Rottweilers & Hemangiosarcoma Research: Q & A with Dr. Modiano

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Most Rottweiler owners will agree no canine cancer is as scary as hemangiosarcoma (HSA). Challenging to diagnose and equally difficult to treat, HSA often renders a one-punch knockout when a tumor ruptures causing dogs to bleed to death internally.

Promising research at the University of Minnesota is gaining a heavy-weight advantage over this devastating cancer. The work represents more than two decades of investigations. A combination diagnostic and treatment strategy offers a unique approach. The Shine On Suspicion (SOS) blood test identifies features of rare cells in the blood linked to this insidious cancer, allowing for potentially earlier treatment. Dogs that are thought to be at high risk for HSA via findings from the SOS test may then be able to receive a novel targeted toxin therapy called eBAT, developed at the University of Minnesota, which may extend their lives.

Bear in mind that although the SOS blood test and eBAT are gaining favor in clinical trials, both are months to years from being widely available in veterinary clinics. “We hope to move the SOS blood test to the real world soon, so dogs can be tested through their veterinarian,” says Jaime F. Modiano, VMD, PhD, the Perlman Endowed Chair in animal oncology at the University of Minnesota. “eBAT will remain experimental until it is approved by the Food and Drug Administration as a treatment modality, and then additional work will be needed before it can be used for preventive purposes.”

The complexity of HSA is notable as reflected in the diversity of its manifestation in individual dogs. More than 50 percent of affected dogs die within four to six months, almost 90 percent within a year. A tumor ruptures causing acute, severe blood loss, collapse, shock, and sudden death in many cases. “This cancer has high metastatic propensity and is extremely drug-resistant, making it one of the most aggressive cancers seen in dogs,” Dr. Modiano says.

Although much is unknown about HSA, characteristics of the cancer define its idiosyncratic nature. “One of the most challenging things about HSA is that it grows silently and initially without clinical signs,” says Dr. Modiano. “The diagnosis is typically made when the cancer is in the advanced stages and hard to treat.”

More than 50,000 companion dogs in the U.S. are believed to develop HSA each year, estimates the University of Minnesota research team. Naturally, people who have lost dogs to this cancer seek ways to prevent it from occurring in other dogs. “There is no known effective preventive,” he says. “Altering lifestyle behaviors, reducing environmental concerns, or feeding special diets or supplements have no impact on the development of this cancer.”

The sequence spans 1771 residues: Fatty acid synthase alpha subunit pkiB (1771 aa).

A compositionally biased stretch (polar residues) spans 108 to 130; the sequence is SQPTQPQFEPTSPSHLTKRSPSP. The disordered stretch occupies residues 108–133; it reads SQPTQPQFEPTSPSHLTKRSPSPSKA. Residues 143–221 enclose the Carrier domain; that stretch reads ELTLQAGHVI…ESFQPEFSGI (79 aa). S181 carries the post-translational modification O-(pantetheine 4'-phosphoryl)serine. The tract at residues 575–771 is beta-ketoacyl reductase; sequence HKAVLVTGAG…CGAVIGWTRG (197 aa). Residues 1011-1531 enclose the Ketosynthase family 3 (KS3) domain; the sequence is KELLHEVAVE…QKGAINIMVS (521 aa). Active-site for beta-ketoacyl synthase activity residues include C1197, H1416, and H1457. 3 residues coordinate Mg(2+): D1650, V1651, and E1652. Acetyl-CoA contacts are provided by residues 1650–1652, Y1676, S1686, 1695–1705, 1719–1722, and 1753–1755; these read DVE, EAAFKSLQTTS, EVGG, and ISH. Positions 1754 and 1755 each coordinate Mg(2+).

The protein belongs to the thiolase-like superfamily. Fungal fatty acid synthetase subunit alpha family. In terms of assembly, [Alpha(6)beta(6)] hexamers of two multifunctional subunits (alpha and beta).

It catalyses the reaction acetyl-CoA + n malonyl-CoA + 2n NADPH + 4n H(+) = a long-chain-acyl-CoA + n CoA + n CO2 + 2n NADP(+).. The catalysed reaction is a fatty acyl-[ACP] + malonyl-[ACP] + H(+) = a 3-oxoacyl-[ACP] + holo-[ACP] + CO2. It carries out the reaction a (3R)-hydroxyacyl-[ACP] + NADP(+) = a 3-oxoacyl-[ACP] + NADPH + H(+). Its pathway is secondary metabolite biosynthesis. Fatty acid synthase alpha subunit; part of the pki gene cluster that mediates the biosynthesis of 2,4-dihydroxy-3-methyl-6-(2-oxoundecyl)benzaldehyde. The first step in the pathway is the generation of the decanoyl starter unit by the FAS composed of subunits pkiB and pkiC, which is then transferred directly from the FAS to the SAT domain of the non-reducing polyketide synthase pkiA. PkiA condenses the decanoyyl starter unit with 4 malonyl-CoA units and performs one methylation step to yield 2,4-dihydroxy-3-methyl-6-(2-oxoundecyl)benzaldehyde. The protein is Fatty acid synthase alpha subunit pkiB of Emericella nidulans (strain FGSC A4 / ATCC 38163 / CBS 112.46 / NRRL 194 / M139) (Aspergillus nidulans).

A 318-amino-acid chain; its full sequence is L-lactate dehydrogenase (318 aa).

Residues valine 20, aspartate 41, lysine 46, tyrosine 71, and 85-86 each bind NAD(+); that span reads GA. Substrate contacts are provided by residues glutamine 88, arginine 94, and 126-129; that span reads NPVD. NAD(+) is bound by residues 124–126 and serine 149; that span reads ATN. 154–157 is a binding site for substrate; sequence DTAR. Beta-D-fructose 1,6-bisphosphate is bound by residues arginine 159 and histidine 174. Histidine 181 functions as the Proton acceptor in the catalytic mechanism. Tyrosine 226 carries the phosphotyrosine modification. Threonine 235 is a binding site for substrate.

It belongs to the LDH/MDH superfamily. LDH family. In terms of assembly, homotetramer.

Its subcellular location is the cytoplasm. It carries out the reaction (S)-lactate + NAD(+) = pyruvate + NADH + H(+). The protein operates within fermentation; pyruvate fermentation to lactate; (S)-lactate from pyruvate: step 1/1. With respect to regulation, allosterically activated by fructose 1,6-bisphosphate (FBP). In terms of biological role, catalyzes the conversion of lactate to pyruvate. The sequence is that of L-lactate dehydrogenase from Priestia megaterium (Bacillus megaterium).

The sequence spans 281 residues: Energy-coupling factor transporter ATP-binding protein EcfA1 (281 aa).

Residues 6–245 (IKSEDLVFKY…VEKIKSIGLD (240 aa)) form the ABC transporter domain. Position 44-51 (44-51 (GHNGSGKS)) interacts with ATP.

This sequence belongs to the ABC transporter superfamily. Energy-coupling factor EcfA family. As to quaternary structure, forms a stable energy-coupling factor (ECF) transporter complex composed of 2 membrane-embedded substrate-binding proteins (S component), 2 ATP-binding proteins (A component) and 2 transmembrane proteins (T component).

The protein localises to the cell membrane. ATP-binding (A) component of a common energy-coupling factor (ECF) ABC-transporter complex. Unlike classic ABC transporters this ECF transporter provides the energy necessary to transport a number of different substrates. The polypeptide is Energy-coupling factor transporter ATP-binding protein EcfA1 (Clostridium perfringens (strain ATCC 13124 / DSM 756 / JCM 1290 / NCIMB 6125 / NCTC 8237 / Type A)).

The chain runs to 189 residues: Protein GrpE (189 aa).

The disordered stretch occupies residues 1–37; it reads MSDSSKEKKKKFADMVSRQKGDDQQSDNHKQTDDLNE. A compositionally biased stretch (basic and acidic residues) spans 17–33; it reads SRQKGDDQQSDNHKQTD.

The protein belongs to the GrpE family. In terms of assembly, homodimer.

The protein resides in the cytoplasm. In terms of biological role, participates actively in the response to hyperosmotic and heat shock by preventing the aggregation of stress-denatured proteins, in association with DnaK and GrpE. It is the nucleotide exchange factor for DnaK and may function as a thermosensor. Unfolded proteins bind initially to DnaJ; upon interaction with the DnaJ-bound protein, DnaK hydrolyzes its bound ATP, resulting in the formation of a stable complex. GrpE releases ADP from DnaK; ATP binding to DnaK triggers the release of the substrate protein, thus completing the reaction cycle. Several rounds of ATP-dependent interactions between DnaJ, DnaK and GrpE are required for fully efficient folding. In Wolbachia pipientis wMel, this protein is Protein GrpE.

HSA starts in bone marrow cells that help to form new blood vessels throughout the body, giving tumor cells access to multiple tissues. Tumors primarily occur in the spleen, followed by the heart, skin and liver. The HSA cells incite the formation of abnormal vessels where blood tends to pool and clot. Eventually these clots obstruct the vessels and prevent fresh blood and nutrients from reaching the tumor environment, causing cells to die. This cell death causes ruptures in the tumor, allowing blood to escape into the abdomen, heart sac, chest, or subcutaneous tissue, depending on the tumor location.

The goal of treatment is to slow down or delay the spread of disease — and importantly, to prevent a life-threatening bleeding episode. The standard of care is surgery to excise a tumor mass followed by chemotherapy.

The combination SOS blood test and eBAT treatment developed at the University of Minnesota are HSA game-changers. More than 40 features of rare cells in the blood of dogs diagnosed with HSA were used to develop the SOS blood test. Artificial intelligence is used to analyze a dog’s susceptibility to developing HSA based on these parameters.

eBAT, short for EGF-bispecific angiotoxin, delivers a lethal bacterial toxin payload to tumor cells by attacking two proteins, epidermal growth factor receptor (EGFR) and urokinase-type plasminogen activator receptor (uPAR), found on the cell surfaces of HSA tumors. The discovery that the proteins are expressed at the same time triggered the hypothesis that the tumors would be sensitive to a targeted therapy that attacks both simultaneously.

 “After eBAT is injected into a vein, it enters tumors where it specifically kills malignant cancer cells that display EGFR and uPAR on their surface,” Dr. Modiano says. “Another unique property of eBAT is that it kills inflammatory cells and blood vessels in and near tumors, making the environment inhospitable for the cancer cells. Importantly, eBAT does not cause any severe side effects.”

The ongoing study will generate knowledge related to the accuracy of the SOS test to predict whether dogs will develop HSA, how long before tumors develop in dogs designated as high risk, whether low- and medium-risk dogs eventually develop tumors, and whether high-risk dogs treated with eBAT change status to low or medium risk.

“The concept is that the properties of the SOS blood test and eBAT set this combination apart. They not only predict if a dog is at high risk or perhaps has an incipient HSA, but also provide a way to reverse that and prevent the tumor from ever forming,” says Dr. Modiano.

While the SOS blood test and eBAT await approval for veterinary clinical use, the best advice for the owner of a dog suspected of having cancer is to see a specialist. “We recommend consulting and following the advice of a specialist,” Dr. Modiano says. “It is important to conform to best medical practices and not give in to practices that give false hope. Talk to your dog’s health care team to understand the results of tests and options available.” 

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